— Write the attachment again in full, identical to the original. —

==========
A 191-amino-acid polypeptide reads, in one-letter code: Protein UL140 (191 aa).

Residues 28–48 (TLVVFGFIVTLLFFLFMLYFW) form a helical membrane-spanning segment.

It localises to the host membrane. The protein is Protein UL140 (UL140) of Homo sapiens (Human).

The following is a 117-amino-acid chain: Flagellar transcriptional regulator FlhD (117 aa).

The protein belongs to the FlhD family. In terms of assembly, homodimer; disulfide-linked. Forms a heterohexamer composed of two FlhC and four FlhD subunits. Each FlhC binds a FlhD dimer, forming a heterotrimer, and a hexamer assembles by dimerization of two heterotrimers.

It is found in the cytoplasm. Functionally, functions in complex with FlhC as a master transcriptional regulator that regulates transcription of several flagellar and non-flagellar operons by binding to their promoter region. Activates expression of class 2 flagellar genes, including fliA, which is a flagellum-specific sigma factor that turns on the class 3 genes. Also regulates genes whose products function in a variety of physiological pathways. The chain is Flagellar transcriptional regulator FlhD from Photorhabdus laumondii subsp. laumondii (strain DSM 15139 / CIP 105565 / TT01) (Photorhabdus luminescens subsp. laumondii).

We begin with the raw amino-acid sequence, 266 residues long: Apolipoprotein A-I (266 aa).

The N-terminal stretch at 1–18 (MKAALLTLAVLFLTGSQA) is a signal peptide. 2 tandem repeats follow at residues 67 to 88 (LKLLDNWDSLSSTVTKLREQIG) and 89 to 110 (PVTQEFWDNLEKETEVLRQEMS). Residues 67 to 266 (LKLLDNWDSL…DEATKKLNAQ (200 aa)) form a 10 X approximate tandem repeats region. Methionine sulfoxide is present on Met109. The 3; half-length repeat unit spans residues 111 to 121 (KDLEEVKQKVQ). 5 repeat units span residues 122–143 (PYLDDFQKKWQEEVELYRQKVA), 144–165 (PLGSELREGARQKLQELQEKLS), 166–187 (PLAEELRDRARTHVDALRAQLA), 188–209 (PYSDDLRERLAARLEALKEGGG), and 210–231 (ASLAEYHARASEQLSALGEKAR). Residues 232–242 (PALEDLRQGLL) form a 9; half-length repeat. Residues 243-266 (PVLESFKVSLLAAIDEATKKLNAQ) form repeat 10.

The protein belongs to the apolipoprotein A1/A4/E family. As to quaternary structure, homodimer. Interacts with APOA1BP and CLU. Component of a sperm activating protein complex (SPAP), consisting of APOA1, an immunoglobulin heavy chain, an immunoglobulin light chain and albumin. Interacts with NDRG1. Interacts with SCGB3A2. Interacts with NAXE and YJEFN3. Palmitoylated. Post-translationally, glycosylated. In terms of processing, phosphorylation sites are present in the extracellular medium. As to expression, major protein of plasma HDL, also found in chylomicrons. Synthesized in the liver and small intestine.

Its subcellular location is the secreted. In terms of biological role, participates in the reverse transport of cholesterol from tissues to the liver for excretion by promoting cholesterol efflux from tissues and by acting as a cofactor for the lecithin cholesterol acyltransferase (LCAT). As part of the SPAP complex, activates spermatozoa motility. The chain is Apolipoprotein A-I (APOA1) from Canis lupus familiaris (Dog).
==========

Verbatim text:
A 191-amino-acid polypeptide reads, in one-letter code: Protein UL140 (191 aa).

Residues 28–48 (TLVVFGFIVTLLFFLFMLYFW) form a helical membrane-spanning segment.

It localises to the host membrane. The protein is Protein UL140 (UL140) of Homo sapiens (Human).

The following is a 117-amino-acid chain: Flagellar transcriptional regulator FlhD (117 aa).

The protein belongs to the FlhD family. In terms of assembly, homodimer; disulfide-linked. Forms a heterohexamer composed of two FlhC and four FlhD subunits. Each FlhC binds a FlhD dimer, forming a heterotrimer, and a hexamer assembles by dimerization of two heterotrimers.

It is found in the cytoplasm. Functionally, functions in complex with FlhC as a master transcriptional regulator that regulates transcription of several flagellar and non-flagellar operons by binding to their promoter region. Activates expression of class 2 flagellar genes, including fliA, which is a flagellum-specific sigma factor that turns on the class 3 genes. Also regulates genes whose products function in a variety of physiological pathways. The chain is Flagellar transcriptional regulator FlhD from Photorhabdus laumondii subsp. laumondii (strain DSM 15139 / CIP 105565 / TT01) (Photorhabdus luminescens subsp. laumondii).

We begin with the raw amino-acid sequence, 266 residues long: Apolipoprotein A-I (266 aa).

The N-terminal stretch at 1–18 (MKAALLTLAVLFLTGSQA) is a signal peptide. 2 tandem repeats follow at residues 67 to 88 (LKLLDNWDSLSSTVTKLREQIG) and 89 to 110 (PVTQEFWDNLEKETEVLRQEMS). Residues 67 to 266 (LKLLDNWDSL…DEATKKLNAQ (200 aa)) form a 10 X approximate tandem repeats region. Methionine sulfoxide is present on Met109. The 3; half-length repeat unit spans residues 111 to 121 (KDLEEVKQKVQ). 5 repeat units span residues 122–143 (PYLDDFQKKWQEEVELYRQKVA), 144–165 (PLGSELREGARQKLQELQEKLS), 166–187 (PLAEELRDRARTHVDALRAQLA), 188–209 (PYSDDLRERLAARLEALKEGGG), and 210–231 (ASLAEYHARASEQLSALGEKAR). Residues 232–242 (PALEDLRQGLL) form a 9; half-length repeat. Residues 243-266 (PVLESFKVSLLAAIDEATKKLNAQ) form repeat 10.

The protein belongs to the apolipoprotein A1/A4/E family. As to quaternary structure, homodimer. Interacts with APOA1BP and CLU. Component of a sperm activating protein complex (SPAP), consisting of APOA1, an immunoglobulin heavy chain, an immunoglobulin light chain and albumin. Interacts with NDRG1. Interacts with SCGB3A2. Interacts with NAXE and YJEFN3. Palmitoylated. Post-translationally, glycosylated. In terms of processing, phosphorylation sites are present in the extracellular medium. As to expression, major protein of plasma HDL, also found in chylomicrons. Synthesized in the liver and small intestine.

Its subcellular location is the secreted. In terms of biological role, participates in the reverse transport of cholesterol from tissues to the liver for excretion by promoting cholesterol efflux from tissues and by acting as a cofactor for the lecithin cholesterol acyltransferase (LCAT). As part of the SPAP complex, activates spermatozoa motility. The chain is Apolipoprotein A-I (APOA1) from Canis lupus familiaris (Dog).